Labours Of Hercules By Agatha Christie

yes its difficult for a gentleman to understand i

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Unformatted text preview: jumped off the sofa and came forward uttering a few sharp suspicious barks. 42 "Aha," said Poirot. "The chief actor! I salute you, my little friend." He bent forward, extending his hand. The dog sniffed at it, his intelligent eyes fixed on the man's face. Miss Carnaby murmured faintly: "So you know ?" Hercule Poirot nodded. "Yes, I know." He looked at the woman on the sofa. "Your sister, I think ?" Miss Carnaby said mechanically: "Yes, Emily, this — this is Mr. Poirot." Emily Carnaby gave a gasp. She said: "Oh!" Amy Carnaby said: "Augustus. ..." The Pekinese looked towards her — his tail moved — then he resumed his scrutiny of Poirot's hand. Again his tail moved faintly. Gently, Poirot picked the little dog up and sat down with Augustus on his knee. He said: "So I have captured the Nemean Lion. My task is completed." Amy Carnaby said in a hard dry voice: "Do you really know everything ?" 43 Poirot nodded. <<I think so. You organised this business --with Augustus to help you. You took your employees dog out for his usual walk, brought him here and went on to the Park with Augustus. The Park Keeper saw you with a Pekinese as usual. The nurse girl, if we ever found her, would also have agreed that you had a Pekinese with you when you spoke to her. Then, while you were talking, you cut the lead and Augustus, trained by you, slipped off at once and made a bee-line back home. A few minutes later you gave the alarm that the dog had been stolen.M There was a pause. Then Miss Carnaby drew herself up with a certain pathetic dignity. She said: "Yes. It is all quite true. I -- I have nothing to say." The invalid woman on the sofa began to cry softly. Poirot said: Nothing at all. Mademoiselle ?" Miss Carnaby said: Nothing. I have been a thief--and now I am found out. Poirot murmured: 44 "You have nothing to say--in your own defence ?35 A spot of red showed suddenly in Amy Carnaby's white cheeks. She said: "I -- I don't regret what I did. I think that you are a kind man, Mr. Poirot, and that possibly you might understand. You see, I've been so terribly afraid" "Afraid?" "Yes, it's difficult for a gentleman to understand, I expect. But you see, I'm not a clever woman at all, and I've no training and I'm getting older--and I'm so terrified for the future. I've not been able to save anything--how could I with Emily to be cared for ? -- and as I get older and more incompetent there won't be any one who wants me. They'll want somebody young and brisk. I've -- I've known so many people like I am -- nobody wants you and you live in one room and you can't have a fire or any warmth and not very much to eat, and at last you can't even pay the rent of your room. . . . There are Institutions, of course, but it's not very easy to get into them unless you have influential friends, and I haven't. There are a good many others situated like I am -45 poor companions -- untrained useless women with nothing to look forward to but a deadly fear ..." Her voice shook. She said: "And...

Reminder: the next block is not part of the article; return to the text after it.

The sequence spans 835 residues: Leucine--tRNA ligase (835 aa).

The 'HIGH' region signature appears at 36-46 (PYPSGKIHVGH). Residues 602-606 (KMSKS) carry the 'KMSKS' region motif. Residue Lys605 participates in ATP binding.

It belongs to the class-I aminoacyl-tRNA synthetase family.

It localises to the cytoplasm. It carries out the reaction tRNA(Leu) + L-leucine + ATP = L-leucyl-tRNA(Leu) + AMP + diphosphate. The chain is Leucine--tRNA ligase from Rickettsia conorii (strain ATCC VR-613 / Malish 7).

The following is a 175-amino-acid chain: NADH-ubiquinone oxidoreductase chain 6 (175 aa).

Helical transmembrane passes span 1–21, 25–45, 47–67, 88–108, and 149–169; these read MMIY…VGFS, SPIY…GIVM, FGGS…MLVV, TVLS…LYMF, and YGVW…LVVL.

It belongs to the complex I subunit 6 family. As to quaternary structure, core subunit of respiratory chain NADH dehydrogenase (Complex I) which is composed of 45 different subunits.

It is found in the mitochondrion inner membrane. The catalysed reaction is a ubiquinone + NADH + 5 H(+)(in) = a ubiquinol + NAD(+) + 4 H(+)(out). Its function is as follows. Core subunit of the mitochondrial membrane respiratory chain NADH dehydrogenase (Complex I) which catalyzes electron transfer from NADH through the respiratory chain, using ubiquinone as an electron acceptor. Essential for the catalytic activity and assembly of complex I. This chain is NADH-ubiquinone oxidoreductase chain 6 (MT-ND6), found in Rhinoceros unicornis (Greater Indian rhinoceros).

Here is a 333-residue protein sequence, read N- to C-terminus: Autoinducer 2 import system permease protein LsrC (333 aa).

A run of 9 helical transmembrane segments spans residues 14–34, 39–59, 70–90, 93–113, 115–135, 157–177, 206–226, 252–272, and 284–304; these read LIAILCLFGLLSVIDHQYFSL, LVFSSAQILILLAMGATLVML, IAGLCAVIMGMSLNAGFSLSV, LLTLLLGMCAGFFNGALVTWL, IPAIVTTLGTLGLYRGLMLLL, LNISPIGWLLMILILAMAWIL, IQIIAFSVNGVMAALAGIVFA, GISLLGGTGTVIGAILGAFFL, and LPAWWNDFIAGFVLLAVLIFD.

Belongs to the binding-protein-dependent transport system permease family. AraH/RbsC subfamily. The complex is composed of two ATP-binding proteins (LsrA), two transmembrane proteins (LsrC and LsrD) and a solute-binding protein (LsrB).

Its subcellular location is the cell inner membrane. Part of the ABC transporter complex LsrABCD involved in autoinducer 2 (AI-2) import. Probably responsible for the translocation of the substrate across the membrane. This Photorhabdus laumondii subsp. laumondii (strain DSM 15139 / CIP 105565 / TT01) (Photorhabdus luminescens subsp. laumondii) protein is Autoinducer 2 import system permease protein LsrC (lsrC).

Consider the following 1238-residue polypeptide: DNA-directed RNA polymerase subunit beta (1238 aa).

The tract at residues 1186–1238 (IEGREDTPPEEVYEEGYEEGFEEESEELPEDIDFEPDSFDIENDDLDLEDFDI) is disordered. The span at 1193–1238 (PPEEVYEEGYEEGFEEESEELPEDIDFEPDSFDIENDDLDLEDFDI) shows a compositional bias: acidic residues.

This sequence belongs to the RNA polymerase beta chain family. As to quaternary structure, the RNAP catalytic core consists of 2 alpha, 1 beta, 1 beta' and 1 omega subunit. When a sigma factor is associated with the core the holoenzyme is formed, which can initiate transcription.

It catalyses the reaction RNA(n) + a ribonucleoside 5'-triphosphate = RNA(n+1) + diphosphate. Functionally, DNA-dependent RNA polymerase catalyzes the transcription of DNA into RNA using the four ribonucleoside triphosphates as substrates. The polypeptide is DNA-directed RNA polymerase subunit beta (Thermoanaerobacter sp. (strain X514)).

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This note was uploaded on 07/28/2011 for the course LITERATURE 101 taught by Professor Agathachristie during the Spring '11 term at Heritage.

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